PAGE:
Ulsan storage tank explodes, 6 deadAn explosion at a chemical factory in the southeastern coastal metropolis of Ulsan killed six and injured one on Friday.
The blast was set off at a plastic plant run by Hanwha Chemical, the chemical and auto parts branch of the conglomerate Hanwha Group, in the country’s seventh-largest city located 190 miles southeast of Seoul.
The explosion occurred at around 9:20 a.m. during welding work to increase pump flow on a storage tank in a wastewater disposal facility. Hanwha Chemical said in a statement that two of the six who died that morning were directly involved in the work, while the four others were assistants.
All six were hired through subcontractors. The injured person was identified as a 52-year-old male security guard surnamed Choi.
The precise cause of the blast is under investigation, but firefighters, Hanwha Chemical insiders and officials from the Korea Gas Safety Corporation suspect that a welding spark might have come in contact with an unknown source of residual gas in the storage tank.
What made the accident especially deadly, they said, was that the entire upper part of the concrete tank exploded.
At 5 meters (16.4 feet) high, the tank had a capacity of 700 cubic meters (7,535 cubic feet) and was used to dispose of wastewater from the manufacturing process of synthetic resins.
A safety check was performed before the welding to measure gas concentration around the area and find any flammable materials, an employee from Hanwha Chemical said on condition of anonymity.
The company, however, failed to inspect the interior of the tank because “it was completely sealed,” the source added. “It’s normally impossible for a flammable substance to penetrate a 20-centimeter-thick (8-inch-thick) concrete tank.”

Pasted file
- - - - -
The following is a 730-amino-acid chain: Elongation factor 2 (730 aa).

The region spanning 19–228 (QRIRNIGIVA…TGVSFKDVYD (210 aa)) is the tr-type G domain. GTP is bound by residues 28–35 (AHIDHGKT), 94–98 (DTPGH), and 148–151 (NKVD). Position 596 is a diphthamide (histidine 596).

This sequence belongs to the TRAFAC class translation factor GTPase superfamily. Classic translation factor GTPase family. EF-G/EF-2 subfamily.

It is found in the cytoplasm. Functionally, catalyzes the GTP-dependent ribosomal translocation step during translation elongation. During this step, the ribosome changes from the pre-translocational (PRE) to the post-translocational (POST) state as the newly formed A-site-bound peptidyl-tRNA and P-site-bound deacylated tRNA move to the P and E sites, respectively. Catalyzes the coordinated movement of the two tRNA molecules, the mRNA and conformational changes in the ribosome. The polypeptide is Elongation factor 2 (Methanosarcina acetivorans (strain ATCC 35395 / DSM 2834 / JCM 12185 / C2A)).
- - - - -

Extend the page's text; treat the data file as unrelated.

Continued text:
But in a country just recovering from an outbreak of Middle East respiratory syndrome (MERS), blamed on sloppiness of medical personnel and an insouciant attitude toward public safety, Park Dal-jae, a safety engineering professor at Seoul National University of Science and Technology, insisted the argument was nonsense.
“To state that the company overlooked a safety check on the inside of the tank because it was enclosed,” said Park. “Just goes to show how utterly ignorant it was about safety.”
The professor said the source could hardly be serious about the tank being completely sealed and suggested that the accident could almost have been expected.
Over the past five years, nearly 200 accidents have occurred in the Ulsan Mipo National Industrial Complex, home of Hanwha Chemical and some 900 other companies. At least five were killed in that period before Friday’s accident.
BY LEE SUNG-EUN, YU MYUNG-HAN and CHA SANG-EUN [firstname.lastname@example.org]
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